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TOMOYO Linux Cross Reference
Linux/include/linux/usb/gadget.h

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  1 /*
  2  * <linux/usb/gadget.h>
  3  *
  4  * We call the USB code inside a Linux-based peripheral device a "gadget"
  5  * driver, except for the hardware-specific bus glue.  One USB host can
  6  * master many USB gadgets, but the gadgets are only slaved to one host.
  7  *
  8  *
  9  * (C) Copyright 2002-2004 by David Brownell
 10  * All Rights Reserved.
 11  *
 12  * This software is licensed under the GNU GPL version 2.
 13  */
 14 
 15 #ifndef __LINUX_USB_GADGET_H
 16 #define __LINUX_USB_GADGET_H
 17 
 18 #include <linux/device.h>
 19 #include <linux/errno.h>
 20 #include <linux/init.h>
 21 #include <linux/list.h>
 22 #include <linux/slab.h>
 23 #include <linux/scatterlist.h>
 24 #include <linux/types.h>
 25 #include <linux/usb/ch9.h>
 26 
 27 struct usb_ep;
 28 
 29 /**
 30  * struct usb_request - describes one i/o request
 31  * @buf: Buffer used for data.  Always provide this; some controllers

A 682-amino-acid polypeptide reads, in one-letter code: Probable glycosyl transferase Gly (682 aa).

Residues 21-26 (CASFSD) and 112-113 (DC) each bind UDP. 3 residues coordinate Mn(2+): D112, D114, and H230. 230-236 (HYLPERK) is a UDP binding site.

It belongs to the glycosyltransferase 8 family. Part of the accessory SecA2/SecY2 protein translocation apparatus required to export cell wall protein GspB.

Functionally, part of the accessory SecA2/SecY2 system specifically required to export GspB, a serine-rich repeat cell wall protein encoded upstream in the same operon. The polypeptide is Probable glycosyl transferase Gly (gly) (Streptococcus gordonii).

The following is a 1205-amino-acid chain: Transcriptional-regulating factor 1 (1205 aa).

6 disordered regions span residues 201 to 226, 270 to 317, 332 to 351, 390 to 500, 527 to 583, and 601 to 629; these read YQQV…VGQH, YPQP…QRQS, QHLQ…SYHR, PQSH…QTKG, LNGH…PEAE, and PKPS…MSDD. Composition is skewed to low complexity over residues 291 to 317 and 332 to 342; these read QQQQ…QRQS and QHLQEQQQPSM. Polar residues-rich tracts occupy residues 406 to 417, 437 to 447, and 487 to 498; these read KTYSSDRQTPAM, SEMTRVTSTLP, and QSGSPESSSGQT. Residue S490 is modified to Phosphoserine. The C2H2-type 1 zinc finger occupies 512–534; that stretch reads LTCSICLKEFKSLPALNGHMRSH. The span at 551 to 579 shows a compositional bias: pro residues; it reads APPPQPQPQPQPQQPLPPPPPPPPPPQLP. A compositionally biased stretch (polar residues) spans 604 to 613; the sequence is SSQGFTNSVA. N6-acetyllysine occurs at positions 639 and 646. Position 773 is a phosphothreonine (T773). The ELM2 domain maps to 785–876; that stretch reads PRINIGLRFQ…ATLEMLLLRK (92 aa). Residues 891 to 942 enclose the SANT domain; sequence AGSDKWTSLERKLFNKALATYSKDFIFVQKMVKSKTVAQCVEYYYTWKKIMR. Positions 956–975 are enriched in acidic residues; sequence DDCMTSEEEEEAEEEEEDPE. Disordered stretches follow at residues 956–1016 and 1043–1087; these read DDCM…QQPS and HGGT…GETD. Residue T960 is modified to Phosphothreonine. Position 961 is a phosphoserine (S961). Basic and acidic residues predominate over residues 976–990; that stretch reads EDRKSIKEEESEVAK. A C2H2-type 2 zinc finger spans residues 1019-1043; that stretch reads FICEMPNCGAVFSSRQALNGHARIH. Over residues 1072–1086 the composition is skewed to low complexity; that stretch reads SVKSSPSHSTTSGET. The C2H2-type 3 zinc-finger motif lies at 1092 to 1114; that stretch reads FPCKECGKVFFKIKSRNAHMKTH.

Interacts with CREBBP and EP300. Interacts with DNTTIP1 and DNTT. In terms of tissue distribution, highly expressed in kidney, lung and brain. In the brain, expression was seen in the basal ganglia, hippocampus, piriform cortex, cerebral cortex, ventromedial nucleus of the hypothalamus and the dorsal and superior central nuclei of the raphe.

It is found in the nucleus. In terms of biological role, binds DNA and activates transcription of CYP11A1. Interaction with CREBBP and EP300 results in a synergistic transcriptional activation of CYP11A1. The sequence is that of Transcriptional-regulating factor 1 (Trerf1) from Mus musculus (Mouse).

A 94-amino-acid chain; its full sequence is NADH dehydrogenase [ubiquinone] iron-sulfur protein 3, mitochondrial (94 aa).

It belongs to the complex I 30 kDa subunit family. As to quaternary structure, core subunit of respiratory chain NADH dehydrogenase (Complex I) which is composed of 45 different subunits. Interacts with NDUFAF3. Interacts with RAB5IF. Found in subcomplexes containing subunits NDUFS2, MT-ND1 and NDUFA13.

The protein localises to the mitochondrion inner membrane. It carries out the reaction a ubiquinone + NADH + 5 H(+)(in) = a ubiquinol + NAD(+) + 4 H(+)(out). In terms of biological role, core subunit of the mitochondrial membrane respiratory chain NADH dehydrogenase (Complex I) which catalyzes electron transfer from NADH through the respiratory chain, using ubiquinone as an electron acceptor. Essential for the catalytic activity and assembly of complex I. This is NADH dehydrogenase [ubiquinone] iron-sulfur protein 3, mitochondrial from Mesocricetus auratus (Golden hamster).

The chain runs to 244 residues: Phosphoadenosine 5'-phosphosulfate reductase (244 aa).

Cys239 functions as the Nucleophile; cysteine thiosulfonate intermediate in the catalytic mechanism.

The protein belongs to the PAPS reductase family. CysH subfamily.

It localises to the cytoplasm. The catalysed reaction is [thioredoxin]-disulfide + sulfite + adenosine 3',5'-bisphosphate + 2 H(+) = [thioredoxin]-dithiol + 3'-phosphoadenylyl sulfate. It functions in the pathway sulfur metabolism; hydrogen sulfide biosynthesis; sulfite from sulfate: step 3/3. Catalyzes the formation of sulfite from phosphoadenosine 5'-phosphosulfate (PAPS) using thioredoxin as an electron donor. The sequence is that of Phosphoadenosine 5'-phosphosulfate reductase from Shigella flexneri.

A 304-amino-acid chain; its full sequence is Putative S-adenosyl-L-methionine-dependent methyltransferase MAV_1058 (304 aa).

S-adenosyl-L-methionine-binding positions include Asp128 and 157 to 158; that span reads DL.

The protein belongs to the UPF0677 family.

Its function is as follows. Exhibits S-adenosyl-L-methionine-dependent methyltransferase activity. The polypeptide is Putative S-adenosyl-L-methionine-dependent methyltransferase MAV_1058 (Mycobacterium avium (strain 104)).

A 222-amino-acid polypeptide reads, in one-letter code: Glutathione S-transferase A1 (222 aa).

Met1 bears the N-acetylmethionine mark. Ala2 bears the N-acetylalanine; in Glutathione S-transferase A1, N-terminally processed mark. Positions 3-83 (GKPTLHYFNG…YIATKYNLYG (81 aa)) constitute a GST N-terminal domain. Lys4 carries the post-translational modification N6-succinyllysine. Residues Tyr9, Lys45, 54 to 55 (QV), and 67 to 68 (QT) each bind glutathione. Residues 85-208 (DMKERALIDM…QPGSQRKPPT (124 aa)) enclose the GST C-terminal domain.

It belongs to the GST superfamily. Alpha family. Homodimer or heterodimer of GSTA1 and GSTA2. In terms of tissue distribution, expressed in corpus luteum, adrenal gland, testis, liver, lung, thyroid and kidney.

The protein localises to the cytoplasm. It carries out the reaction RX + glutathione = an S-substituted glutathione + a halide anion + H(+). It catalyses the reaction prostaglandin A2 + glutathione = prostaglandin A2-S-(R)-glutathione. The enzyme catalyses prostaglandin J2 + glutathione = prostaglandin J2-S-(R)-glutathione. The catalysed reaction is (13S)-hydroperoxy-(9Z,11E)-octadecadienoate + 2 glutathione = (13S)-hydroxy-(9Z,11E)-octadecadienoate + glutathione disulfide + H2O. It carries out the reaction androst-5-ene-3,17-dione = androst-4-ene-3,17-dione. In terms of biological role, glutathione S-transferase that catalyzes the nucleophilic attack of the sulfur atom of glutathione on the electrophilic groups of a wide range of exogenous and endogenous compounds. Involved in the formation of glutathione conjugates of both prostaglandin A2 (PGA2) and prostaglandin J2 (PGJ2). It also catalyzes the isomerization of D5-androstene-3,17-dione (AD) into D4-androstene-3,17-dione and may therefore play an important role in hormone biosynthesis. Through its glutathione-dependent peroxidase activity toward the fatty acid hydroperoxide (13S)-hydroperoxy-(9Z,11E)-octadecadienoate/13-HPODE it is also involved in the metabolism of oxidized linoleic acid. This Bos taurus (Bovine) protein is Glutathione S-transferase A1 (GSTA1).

32  *      only use PIO, or don't use DMA for some endpoints.
 33  * @dma: DMA address corresponding to 'buf'.  If you don't set this
 34  *      field, and the usb controller needs one, it is responsible
 35  *      for mapping and unmapping the buffer.
 36  * @sg: a scatterlist for SG-capable controllers.
 37  * @num_sgs: number of SG entries
 38  * @num_mapped_sgs: number of SG entries mapped to DMA (internal)
 39  * @length: Length of that data
 40  * @stream_id: The stream id, when USB3.0 bulk streams are being used
 41  * @no_interrupt: If true, hints that no completion irq is needed.
 42  *      Helpful sometimes with deep request queues that are handled
 43  *      directly by DMA controllers.